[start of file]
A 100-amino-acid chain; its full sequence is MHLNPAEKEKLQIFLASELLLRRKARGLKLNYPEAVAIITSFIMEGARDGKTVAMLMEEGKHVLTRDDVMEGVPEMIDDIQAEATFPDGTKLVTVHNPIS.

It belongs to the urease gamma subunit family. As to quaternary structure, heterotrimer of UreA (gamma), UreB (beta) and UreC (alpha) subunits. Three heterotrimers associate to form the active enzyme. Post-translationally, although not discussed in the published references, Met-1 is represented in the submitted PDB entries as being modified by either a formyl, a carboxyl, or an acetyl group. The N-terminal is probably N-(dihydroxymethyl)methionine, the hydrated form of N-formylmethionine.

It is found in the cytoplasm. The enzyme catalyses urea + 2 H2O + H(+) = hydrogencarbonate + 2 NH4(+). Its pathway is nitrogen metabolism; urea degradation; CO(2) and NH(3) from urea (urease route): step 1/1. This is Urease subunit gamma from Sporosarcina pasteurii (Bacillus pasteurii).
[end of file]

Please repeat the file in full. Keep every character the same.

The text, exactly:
A 100-amino-acid chain; its full sequence is MHLNPAEKEKLQIFLASELLLRRKARGLKLNYPEAVAIITSFIMEGARDGKTVAMLMEEGKHVLTRDDVMEGVPEMIDDIQAEATFPDGTKLVTVHNPIS.

It belongs to the urease gamma subunit family. As to quaternary structure, heterotrimer of UreA (gamma), UreB (beta) and UreC (alpha) subunits. Three heterotrimers associate to form the active enzyme. Post-translationally, although not discussed in the published references, Met-1 is represented in the submitted PDB entries as being modified by either a formyl, a carboxyl, or an acetyl group. The N-terminal is probably N-(dihydroxymethyl)methionine, the hydrated form of N-formylmethionine.

It is found in the cytoplasm. The enzyme catalyses urea + 2 H2O + H(+) = hydrogencarbonate + 2 NH4(+). Its pathway is nitrogen metabolism; urea degradation; CO(2) and NH(3) from urea (urease route): step 1/1. This is Urease subunit gamma from Sporosarcina pasteurii (Bacillus pasteurii).